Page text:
Traditionally, many people of Central Asia, and in particular Mongolia, Chinese Inner Mongolia and the Russian republic of Tuva, have been practicing nomadism for millennia, live in yurts and know chess well. Chess was presumably introduced into Mongolia from India and Persia, through Tibet, in the XIV-XVIt century AD. In this part of the world, chess was played with figures other than those used in the rest of the world: they depict men, animals, equipment and symbols typical of nomadic culture. Handcrafted, they have been used for many generations within a family clan.
Mongolian sculpture occupies an important place in Central Asian art. From prehistory to today we find tombstones, stems with engravings of galloping deers, idols, amulets, masks, to get to the gilded bronze statues of Zanabazar of the seventeenth century and popular sculptures, which masterfully portrays in wood, stone, metals (and less frequently in bone and ivory) animals and men from all walks of life in Mongolia. “The main merit of the master – writes Tsultem (1989) – lies in his ability to express the monumental character of an image through miniature plastic art”, and the skilled carvers have managed to express, in small dimensions, the aesthetic and philosophical aspect of the Mongolian people.
The rules used in family play are slightly different from ours; the most common method, however, is the international one, which the Mongols must follow for official competitions.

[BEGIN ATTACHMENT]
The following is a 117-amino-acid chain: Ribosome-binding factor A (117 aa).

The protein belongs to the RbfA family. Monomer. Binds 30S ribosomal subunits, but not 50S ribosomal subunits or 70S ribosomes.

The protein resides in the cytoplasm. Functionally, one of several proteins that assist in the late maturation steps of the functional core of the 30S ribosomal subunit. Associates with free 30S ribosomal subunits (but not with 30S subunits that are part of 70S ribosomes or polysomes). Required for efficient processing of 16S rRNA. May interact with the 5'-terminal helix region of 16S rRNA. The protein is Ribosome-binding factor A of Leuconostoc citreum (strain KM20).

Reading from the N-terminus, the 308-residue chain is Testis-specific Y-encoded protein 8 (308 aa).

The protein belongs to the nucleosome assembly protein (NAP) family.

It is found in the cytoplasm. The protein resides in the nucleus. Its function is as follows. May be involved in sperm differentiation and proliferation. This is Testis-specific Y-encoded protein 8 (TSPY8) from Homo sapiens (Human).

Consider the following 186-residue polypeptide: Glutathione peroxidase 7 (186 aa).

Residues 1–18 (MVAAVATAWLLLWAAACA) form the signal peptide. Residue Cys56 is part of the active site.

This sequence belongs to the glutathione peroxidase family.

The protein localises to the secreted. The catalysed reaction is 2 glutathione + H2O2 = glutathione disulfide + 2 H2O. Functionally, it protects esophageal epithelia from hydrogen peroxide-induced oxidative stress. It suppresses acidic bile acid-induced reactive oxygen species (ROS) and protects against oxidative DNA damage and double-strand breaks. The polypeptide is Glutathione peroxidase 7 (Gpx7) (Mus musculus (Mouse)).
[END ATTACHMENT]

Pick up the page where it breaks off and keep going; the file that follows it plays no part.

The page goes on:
In the past, Mongolian chessboards simply had orthogonal lines drawn on paper, cloth or lids of boxes and chests, but from the mid-twentieth century, the habit of alternating coloring of boxes also took over in Mongolia.
Various materials have always been used to sculpt or melt the chess games of these areas: wood, hard stone, soapstone or agalmatolite, metal (especially bronze) and, much more rarely, bone and ivory .
19th Century Mongolian set
Mongolian wooden set from 1850, repeatedly repainted. The kings (h 8.5 cm) are the village chiefs seated on a throne, the carriages are the Rooks, the camels of the Bactriana the Standard Bearers: the one in the center is bent over to drink. Source: CCI Italy.
Early 20th Century Mongolian set
Mongolian wooden set from 1922-24, used in yurts for countless games and therefore very worn. The figure female with lamb is the Head of the Village and represents the King (h 5,8 cm), the lion is the Vizir (the western Queen), the car is the rook and the squirrels are the pawns. Source: CCI Italy.